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How do I adjust the gas stove top burners?

I have a problem with the bottoms of my stainless steel pots and pans becoming black and crusty. I THINK this may be due to an incomplete combustion from the stove top burners. Is there a way to make an adjustment ? And how will I know when I have correctly made the right air to gas ratio ? stove is an older model Kenmore.

I don’t know if this plays a role but I use bottled gas delivered to my apartment.

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Hi @ramses2 m

What is the model number of your stove?

Check inside the oven door frame or broiler drawer (if your model has one) to find the model label with the info printed on it?

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The model # is 362. 71112001

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Hi Jayeff, Thank you for your input. There is no plate anywhere that would indicate which type of gas the stove is set up for. As I am less than impressed with the expertise of Mexican technicians, I’ll just have to live with the stove as it is. (I recently went to a locksmith to get copies of some keys made. I had to go back 2 more times and he still couldn’t get the copies made correctly. )

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Hi @ramses2 ,

Suggest that you do check it out if it is set up correctly as described by @mayer

If it is not set up correctly for LPG keep the area well ventilated or have short cooking times, so that you can "live" with it ;-)

Consult a major gas supplier in your area regarding gasfitter/repairers. They may have a list of "approved repairers" that may be better as they wouldn't want to have any possible comebacks to them about shoddy work etc.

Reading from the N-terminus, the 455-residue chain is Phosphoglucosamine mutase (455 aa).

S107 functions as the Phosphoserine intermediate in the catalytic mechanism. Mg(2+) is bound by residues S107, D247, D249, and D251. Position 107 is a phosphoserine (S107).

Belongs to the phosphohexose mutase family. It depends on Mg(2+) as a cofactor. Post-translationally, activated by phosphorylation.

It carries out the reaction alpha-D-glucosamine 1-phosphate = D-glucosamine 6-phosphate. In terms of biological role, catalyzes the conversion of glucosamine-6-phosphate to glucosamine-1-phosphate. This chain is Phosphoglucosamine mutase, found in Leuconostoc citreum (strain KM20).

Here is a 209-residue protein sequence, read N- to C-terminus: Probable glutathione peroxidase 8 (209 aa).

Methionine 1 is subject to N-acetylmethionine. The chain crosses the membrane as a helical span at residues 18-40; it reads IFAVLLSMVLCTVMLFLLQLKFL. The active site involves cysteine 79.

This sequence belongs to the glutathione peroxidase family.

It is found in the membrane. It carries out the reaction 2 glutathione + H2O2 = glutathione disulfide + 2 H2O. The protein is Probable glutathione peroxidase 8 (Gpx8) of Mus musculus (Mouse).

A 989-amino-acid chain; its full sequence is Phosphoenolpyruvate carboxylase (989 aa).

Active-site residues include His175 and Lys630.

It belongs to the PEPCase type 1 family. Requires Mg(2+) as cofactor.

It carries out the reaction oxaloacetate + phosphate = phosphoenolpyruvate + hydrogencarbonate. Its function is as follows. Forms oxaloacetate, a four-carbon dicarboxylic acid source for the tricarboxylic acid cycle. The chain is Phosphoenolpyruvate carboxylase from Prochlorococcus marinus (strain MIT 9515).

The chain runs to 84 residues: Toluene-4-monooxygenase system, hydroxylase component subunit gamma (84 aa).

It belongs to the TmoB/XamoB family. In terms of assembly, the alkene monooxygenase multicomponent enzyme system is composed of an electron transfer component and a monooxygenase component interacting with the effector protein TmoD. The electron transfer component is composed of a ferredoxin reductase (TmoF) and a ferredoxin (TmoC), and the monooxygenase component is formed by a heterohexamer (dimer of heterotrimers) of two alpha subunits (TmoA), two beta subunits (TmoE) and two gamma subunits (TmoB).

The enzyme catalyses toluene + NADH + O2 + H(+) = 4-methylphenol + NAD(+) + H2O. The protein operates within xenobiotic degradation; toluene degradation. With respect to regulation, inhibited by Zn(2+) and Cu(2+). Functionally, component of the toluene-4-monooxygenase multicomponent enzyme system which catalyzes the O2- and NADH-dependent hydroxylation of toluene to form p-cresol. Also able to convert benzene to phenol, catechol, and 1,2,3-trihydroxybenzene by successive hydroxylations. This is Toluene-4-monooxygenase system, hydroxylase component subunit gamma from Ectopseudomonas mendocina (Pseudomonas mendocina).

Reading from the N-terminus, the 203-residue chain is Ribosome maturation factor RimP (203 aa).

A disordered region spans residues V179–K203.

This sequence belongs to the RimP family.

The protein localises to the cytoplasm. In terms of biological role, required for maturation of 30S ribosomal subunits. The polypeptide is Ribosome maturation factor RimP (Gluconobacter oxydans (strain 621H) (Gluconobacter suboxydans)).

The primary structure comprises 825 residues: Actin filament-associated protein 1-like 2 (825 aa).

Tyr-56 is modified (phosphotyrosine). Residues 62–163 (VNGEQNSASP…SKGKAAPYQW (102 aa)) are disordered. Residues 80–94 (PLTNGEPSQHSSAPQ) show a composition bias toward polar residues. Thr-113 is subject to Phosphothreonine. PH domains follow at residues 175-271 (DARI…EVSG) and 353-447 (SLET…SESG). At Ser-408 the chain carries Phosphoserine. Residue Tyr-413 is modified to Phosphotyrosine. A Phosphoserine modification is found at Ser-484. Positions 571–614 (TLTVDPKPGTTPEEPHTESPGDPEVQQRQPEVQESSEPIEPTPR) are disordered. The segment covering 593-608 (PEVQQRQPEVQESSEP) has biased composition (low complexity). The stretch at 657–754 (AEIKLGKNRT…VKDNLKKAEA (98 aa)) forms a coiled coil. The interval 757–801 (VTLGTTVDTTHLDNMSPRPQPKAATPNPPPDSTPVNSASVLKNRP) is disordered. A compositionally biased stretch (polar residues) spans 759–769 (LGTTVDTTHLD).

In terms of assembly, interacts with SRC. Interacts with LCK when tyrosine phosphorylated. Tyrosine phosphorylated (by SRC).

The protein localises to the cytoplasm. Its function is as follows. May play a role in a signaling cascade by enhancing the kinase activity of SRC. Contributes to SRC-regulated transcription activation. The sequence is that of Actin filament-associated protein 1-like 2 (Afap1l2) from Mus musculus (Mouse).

Just a thought.

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2 Answers

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In addition to @jayeff fine answer:

If the stove has been changed from one gas to another, it is most likely set for Propane. Almost all appliances are set for natural gas at the factory and need to be converted to Propane. There will be a regulator where the gas connection is. Either at the back or under the top. This regulator will have a nut with a plastic cap on it [if the cap wasn't discarded] If you look at the nut it will have the letter P or N.P for Propane and N for natural gas. This nut is part of the conversion from natural to propane It is unscrewed and flipped to change the pressure.If it is not marked with a letter look in the center of the nut.If it has a pin sticking out it is set for natural gas and if it is hollow it is set for Propane. After this nut has been set you will need to adjust the orifices [if they are adjustable] or change them if they are not. If this stove has standing pilots on it there is a very good chance that the orifices are adjustable.

The conversion kit costs about $7.50 and is Kenmore Range/Stove/Oven Conversion Kit WB28K10564

In stock here: https://www.appliancepartspros.com/ge-co...

This is the double burner kit:

https://www.appliancepartspros.com/ge-do...

Here’s the installation video for doing that: https://www.appliancepartspros.com/ge-do...

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Hi @ramses2 ,

What is the colour of the gas flame.

If it's blue it's OK.

If it's yellow/red it's a problem as there may be carbon monoxide being produced due to incomplete combustion